For a given amount of risk in the world that a typical investor has to try to protect against, the debt-ceiling leaves investors more exposed to risk.  Crudely, there is a reduction in the quantity of safe assets.

But, potentially, the amount of risk around does not stay the same, even if the fundamental drivers of productivity, tastes in the world economy, haven’t changed.  To some extent the debt-ceiling worries may operate like the collapse of Lehman Brothers in September 2008.   Olivier Blanchard spoke about this in his interviews with UK radio following the publication of the latest World Economic Outlook.  Actually he was careful to distinguish the debt-ceiling worries, and a possible default, from a Lehman’s event.  The distinction he drew was that the panic then was caused by the fact that no-one knew precisely where the exposures to the newly-worthless subprime mortgages were falling, and precisely what those exposures were.  By contrast, we have much better knowledge about who has US Treasuries, and, although Blanchard didn’t say this in the interview I listened to, we presumably can also much better quantify those exposures.

However, there is a similarity with a Lehmans type event.  Suppose I consider whether to expose myself to an investment bank.  I may know roughly what their US Treasury holdings are.  And I may know something (presumably less) about the holdings of the counterparties to which they are exposed.  And so on.  However, I may know a lot less about their need for certainty in their short-term funding needs.  I know how much they have got, in other words, but I don’t know how much they need.  Because to know that I have to know the rest of their balance sheet intimately.  And not only that, I have to know how much their counterparties need, and so on.  And not only that either, because I also have to worry about what other people know about the investment bank I am going to deal with, because the chance that they will be there to repay their obligations to me will depend crucially on that.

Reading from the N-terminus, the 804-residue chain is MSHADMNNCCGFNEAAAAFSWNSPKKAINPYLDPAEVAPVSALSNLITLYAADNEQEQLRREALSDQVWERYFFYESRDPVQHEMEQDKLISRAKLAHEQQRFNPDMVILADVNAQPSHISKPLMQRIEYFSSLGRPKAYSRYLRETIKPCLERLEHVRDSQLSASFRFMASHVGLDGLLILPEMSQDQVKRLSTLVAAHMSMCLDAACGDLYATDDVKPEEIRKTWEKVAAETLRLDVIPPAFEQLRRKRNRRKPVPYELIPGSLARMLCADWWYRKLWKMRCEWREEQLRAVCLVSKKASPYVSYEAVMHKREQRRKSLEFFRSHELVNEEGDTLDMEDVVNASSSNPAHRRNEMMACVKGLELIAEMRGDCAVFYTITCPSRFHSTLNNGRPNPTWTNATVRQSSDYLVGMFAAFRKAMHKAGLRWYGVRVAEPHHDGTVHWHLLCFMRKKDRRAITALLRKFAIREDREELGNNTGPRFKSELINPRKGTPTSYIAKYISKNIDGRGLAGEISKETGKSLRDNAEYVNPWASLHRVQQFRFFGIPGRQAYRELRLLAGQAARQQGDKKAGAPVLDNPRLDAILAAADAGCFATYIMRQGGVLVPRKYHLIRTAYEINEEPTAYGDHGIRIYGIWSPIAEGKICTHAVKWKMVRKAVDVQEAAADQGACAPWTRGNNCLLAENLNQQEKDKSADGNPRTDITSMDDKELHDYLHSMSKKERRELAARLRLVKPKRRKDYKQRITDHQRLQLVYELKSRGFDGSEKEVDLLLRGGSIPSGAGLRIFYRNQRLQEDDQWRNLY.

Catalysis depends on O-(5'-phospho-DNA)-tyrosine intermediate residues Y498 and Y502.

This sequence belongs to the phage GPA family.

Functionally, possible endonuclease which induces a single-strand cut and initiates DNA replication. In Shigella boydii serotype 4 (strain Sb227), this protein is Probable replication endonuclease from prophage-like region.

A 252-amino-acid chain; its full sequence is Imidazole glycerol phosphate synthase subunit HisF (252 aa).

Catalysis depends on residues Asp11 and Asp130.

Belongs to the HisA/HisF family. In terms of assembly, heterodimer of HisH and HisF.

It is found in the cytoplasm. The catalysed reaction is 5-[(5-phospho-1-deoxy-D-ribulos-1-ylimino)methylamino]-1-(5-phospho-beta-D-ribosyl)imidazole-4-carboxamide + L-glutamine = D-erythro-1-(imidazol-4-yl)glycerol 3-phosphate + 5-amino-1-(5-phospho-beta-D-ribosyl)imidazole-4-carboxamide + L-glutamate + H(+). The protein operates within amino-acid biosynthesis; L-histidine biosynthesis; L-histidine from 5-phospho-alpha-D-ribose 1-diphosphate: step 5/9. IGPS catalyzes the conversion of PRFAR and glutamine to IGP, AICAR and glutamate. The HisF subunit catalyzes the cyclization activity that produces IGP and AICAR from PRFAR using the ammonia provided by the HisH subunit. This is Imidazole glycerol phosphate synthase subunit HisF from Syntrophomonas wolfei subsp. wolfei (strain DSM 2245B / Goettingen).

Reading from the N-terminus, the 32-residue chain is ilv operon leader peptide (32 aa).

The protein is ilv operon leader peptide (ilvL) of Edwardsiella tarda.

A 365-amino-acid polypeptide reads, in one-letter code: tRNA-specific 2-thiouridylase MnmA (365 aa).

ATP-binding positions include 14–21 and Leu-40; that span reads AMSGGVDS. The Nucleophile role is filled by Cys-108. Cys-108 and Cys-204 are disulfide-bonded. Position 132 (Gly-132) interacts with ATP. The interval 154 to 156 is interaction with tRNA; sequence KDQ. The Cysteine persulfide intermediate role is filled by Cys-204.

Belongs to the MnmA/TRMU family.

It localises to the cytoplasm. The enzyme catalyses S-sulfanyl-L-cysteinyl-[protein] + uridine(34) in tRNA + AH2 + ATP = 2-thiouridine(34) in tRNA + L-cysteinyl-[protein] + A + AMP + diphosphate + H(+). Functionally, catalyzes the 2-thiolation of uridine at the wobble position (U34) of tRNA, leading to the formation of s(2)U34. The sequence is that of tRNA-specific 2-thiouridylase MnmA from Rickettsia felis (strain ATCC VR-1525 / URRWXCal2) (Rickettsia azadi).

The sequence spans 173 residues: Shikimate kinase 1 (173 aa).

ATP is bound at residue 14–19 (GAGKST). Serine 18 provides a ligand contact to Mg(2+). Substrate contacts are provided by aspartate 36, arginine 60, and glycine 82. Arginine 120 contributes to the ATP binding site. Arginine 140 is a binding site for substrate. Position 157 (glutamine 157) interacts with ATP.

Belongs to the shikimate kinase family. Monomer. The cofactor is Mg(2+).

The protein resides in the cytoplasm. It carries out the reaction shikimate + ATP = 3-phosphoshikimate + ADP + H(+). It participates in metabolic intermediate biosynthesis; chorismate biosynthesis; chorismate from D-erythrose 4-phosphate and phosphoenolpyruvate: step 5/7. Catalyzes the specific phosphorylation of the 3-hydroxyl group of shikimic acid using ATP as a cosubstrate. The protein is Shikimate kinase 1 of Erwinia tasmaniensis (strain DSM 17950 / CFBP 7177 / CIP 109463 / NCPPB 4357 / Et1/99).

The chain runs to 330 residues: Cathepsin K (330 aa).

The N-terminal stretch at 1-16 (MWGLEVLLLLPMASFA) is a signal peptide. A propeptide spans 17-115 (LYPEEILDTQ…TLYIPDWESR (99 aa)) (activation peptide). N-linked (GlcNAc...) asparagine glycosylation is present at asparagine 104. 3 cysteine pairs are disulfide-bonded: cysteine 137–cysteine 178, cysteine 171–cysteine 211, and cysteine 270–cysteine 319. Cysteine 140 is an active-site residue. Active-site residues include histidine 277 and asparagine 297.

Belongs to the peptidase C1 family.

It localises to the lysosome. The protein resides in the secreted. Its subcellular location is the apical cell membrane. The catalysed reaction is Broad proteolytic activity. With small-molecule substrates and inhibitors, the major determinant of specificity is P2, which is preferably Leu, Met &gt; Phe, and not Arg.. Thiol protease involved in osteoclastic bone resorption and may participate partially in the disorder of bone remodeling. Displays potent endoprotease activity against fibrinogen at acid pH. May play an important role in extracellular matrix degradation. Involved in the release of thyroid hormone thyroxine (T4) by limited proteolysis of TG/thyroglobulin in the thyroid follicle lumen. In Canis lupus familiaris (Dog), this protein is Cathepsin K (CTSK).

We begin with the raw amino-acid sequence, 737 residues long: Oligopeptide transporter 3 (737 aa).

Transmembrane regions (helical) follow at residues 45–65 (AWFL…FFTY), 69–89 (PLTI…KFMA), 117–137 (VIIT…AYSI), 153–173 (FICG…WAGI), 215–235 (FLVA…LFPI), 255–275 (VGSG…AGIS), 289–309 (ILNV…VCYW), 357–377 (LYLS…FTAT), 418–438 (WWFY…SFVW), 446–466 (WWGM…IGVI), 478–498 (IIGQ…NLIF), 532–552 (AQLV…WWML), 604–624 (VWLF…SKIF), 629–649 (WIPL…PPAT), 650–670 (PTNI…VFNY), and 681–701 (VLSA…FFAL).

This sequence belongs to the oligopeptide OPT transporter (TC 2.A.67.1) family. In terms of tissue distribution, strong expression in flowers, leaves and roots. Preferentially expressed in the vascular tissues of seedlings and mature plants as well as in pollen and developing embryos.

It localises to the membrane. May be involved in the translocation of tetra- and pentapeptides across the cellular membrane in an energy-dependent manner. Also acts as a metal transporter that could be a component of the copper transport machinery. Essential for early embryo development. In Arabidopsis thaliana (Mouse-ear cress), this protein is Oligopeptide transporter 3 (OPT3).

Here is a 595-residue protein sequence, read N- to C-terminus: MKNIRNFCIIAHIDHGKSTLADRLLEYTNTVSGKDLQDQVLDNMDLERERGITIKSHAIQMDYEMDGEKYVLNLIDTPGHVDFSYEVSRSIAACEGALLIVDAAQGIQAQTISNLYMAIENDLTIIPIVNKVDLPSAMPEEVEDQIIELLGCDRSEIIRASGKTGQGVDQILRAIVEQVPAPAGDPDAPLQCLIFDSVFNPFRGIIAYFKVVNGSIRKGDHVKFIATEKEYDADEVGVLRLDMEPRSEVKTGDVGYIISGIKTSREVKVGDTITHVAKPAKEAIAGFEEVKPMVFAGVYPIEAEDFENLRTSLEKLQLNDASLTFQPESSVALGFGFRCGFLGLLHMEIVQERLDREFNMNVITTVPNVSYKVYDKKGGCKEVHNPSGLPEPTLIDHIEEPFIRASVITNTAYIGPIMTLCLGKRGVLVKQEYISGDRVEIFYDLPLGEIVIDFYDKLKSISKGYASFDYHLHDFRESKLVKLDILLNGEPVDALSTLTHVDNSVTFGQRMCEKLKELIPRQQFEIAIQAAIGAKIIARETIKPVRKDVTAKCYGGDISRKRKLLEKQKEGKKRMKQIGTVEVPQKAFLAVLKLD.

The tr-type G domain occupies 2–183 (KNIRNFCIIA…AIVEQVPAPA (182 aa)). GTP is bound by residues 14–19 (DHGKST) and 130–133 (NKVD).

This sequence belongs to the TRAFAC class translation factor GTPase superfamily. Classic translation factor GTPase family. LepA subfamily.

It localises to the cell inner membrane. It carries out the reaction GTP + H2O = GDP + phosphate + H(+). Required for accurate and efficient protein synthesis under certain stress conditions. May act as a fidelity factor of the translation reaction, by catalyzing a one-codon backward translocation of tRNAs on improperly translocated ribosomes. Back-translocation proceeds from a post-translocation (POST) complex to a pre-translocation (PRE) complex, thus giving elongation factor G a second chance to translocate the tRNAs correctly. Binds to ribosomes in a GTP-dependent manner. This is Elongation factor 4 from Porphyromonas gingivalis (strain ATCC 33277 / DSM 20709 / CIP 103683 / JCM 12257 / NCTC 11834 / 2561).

Going back to the crude stories about the rates paid and offered by those who lend on to households and firms:  spreads will rise, forcing up the rates paid by these end-borrowers further, perhaps by a great deal if there is actually a default.  The contraction in monetary services and increase in risk will depress demand pushing downward pressure on inflation.  But the increase in risk and spreads will also be trade-off inducing, strangling supply as firms are starved of credit, in exactly the same way that the 2008 crisis was.